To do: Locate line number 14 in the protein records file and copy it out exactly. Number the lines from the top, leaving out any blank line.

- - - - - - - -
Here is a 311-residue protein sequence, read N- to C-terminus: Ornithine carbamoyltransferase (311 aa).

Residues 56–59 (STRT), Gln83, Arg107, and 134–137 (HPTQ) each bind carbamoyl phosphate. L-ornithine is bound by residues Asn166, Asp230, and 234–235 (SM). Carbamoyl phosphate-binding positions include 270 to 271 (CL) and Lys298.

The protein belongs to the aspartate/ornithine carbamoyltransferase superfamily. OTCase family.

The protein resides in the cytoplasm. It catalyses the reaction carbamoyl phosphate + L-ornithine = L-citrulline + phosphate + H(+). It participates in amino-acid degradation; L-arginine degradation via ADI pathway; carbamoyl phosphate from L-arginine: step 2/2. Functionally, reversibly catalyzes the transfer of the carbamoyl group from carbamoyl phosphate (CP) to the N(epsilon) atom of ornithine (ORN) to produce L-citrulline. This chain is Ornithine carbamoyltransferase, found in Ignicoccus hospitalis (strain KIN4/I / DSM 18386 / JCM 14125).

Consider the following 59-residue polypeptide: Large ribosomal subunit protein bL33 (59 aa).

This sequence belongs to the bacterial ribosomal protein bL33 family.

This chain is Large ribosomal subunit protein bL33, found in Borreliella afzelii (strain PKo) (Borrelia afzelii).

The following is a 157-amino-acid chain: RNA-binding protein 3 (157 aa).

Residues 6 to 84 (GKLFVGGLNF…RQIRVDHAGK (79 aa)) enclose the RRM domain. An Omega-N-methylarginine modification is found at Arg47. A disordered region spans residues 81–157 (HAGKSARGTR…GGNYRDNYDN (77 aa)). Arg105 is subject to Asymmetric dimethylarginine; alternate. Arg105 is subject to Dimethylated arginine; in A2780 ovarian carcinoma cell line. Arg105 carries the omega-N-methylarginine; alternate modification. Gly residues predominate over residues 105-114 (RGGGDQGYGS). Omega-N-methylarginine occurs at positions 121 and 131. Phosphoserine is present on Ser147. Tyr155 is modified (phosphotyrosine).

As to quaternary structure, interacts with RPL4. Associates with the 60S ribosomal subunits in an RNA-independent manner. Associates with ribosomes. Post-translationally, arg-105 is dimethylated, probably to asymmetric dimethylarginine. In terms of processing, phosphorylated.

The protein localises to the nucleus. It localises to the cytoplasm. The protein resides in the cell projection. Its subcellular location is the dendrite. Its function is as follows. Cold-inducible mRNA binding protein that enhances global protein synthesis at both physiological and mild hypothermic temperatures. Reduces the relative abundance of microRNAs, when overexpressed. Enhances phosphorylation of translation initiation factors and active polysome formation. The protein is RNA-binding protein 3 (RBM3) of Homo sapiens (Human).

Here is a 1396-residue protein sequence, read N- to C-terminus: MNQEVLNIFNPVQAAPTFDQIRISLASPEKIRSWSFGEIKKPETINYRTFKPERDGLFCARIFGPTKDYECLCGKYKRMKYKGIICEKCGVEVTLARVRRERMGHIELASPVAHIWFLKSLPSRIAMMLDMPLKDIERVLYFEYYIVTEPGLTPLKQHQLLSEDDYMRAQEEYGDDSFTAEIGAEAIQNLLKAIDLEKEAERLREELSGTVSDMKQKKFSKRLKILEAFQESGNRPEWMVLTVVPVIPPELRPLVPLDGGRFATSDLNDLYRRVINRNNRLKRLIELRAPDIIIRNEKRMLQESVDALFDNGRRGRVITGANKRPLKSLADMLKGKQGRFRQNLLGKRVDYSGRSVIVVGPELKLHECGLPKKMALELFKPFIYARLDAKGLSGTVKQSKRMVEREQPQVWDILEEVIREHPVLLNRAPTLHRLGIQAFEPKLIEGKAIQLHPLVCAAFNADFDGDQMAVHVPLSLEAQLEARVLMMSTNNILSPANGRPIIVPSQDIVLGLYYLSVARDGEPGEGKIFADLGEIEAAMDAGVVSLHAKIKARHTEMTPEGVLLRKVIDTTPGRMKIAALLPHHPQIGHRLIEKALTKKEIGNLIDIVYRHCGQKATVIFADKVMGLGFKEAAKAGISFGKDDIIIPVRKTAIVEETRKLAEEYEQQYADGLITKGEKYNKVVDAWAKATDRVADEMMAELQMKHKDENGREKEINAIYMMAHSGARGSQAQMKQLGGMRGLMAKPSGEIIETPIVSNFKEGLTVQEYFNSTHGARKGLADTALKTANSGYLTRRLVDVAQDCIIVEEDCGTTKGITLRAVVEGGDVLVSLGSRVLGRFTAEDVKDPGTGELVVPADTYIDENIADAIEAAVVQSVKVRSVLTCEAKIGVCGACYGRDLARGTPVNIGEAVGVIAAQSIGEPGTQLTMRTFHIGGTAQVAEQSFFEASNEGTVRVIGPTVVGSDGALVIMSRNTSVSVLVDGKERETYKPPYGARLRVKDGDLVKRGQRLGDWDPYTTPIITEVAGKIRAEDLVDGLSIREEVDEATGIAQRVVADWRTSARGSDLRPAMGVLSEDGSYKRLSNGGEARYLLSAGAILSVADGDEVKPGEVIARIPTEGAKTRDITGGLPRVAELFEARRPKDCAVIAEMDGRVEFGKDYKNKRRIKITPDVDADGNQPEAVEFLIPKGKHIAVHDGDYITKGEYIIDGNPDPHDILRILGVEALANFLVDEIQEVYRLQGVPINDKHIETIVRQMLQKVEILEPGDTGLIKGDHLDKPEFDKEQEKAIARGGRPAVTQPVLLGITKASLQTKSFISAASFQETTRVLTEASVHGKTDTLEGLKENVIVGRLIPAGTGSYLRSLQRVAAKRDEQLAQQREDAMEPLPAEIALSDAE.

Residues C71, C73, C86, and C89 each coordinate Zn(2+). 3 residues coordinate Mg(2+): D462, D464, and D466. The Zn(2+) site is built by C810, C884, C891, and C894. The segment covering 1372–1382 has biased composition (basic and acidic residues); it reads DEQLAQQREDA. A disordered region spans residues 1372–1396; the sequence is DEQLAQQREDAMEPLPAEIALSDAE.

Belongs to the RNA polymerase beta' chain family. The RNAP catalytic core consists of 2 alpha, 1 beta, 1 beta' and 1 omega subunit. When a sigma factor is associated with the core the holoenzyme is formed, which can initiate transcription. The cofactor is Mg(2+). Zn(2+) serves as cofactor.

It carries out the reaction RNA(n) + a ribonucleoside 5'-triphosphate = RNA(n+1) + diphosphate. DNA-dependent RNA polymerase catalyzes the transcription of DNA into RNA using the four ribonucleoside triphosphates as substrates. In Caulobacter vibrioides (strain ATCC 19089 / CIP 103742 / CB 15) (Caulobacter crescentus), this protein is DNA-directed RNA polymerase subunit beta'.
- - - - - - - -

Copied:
Belongs to the RNA polymerase beta' chain family. The RNAP catalytic core consists of 2 alpha, 1 beta, 1 beta' and 1 omega subunit. When a sigma factor is associated with the core the holoenzyme is formed, which can initiate transcription. The cofactor is Mg(2+). Zn(2+) serves as cofactor.